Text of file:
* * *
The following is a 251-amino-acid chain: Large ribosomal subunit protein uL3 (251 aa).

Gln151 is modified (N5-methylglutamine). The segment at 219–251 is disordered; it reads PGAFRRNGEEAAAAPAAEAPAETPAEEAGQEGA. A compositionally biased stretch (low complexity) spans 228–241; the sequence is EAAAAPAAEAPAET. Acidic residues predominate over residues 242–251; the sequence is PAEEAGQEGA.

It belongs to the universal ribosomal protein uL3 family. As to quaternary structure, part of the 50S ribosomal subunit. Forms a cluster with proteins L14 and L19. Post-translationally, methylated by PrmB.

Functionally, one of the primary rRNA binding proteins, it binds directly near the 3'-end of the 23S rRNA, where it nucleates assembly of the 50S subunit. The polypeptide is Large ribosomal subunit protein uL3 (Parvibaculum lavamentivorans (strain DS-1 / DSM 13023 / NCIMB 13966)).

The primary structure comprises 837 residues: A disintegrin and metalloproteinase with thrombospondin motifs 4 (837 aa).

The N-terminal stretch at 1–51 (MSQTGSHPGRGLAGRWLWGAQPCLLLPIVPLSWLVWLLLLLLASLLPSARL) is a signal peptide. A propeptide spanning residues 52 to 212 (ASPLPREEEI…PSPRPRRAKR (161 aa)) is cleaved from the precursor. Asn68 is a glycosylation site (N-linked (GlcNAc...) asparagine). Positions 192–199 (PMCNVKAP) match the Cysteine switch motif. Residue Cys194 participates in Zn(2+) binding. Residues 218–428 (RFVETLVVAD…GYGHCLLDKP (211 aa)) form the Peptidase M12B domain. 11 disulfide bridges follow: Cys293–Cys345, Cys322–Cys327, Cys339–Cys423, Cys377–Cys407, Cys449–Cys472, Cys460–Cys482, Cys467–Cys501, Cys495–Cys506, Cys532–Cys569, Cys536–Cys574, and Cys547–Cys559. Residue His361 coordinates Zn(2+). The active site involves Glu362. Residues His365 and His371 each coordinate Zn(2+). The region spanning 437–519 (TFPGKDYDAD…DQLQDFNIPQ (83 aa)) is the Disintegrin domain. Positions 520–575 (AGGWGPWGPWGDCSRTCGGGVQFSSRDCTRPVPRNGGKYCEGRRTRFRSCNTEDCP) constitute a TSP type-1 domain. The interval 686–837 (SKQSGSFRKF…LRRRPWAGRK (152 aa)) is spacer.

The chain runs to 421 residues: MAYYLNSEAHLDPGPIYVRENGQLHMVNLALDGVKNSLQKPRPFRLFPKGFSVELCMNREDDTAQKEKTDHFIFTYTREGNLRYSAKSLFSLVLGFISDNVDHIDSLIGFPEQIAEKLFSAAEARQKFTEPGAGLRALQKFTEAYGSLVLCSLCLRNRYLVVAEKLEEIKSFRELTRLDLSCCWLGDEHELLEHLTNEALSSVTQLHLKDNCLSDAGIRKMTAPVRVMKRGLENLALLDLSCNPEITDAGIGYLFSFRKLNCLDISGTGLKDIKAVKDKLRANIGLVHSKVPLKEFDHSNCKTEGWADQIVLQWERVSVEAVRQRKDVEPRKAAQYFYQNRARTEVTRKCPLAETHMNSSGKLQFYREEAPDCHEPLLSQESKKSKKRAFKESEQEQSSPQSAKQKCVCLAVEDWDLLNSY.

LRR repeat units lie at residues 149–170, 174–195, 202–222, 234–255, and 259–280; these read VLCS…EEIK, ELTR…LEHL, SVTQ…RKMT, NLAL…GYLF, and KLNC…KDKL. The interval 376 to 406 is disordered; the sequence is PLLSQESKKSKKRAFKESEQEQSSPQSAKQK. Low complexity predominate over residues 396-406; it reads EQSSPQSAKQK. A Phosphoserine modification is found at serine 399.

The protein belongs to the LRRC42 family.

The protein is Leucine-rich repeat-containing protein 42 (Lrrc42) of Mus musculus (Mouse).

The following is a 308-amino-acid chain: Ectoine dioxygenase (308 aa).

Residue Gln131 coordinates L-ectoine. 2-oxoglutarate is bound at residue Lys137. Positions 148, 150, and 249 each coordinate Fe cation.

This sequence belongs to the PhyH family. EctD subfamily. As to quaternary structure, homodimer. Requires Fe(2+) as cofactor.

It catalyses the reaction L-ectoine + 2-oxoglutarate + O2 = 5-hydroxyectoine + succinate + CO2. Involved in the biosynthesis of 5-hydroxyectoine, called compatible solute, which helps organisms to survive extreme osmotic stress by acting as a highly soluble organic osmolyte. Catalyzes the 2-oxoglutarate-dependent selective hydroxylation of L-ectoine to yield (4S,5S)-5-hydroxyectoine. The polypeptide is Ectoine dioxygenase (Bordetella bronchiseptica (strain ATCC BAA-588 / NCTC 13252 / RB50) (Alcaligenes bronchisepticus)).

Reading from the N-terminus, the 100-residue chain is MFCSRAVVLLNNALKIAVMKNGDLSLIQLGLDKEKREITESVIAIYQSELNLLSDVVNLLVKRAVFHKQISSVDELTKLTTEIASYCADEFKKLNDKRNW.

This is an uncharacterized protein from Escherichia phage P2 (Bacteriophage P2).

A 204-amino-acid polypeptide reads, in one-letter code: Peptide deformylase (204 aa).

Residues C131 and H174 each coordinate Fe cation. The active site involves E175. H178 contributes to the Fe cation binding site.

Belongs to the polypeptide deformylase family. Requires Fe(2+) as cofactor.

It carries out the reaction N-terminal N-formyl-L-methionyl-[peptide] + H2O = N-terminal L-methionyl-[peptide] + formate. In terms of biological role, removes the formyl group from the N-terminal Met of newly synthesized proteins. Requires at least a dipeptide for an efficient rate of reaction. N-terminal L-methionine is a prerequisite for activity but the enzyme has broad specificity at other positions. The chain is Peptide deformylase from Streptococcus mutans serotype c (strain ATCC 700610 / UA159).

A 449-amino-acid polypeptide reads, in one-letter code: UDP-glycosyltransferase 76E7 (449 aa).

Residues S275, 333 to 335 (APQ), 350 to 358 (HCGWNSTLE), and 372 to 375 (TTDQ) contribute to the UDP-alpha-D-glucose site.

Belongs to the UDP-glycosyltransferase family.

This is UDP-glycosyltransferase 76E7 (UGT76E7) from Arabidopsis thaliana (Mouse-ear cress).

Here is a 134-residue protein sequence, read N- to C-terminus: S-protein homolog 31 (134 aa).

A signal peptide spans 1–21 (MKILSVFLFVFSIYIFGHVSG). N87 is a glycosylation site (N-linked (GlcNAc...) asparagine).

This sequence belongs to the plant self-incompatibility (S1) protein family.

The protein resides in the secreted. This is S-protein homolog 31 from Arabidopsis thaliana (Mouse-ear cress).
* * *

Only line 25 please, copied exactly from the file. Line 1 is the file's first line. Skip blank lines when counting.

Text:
Here is a 134-residue protein sequence, read N- to C-terminus: S-protein homolog 31 (134 aa).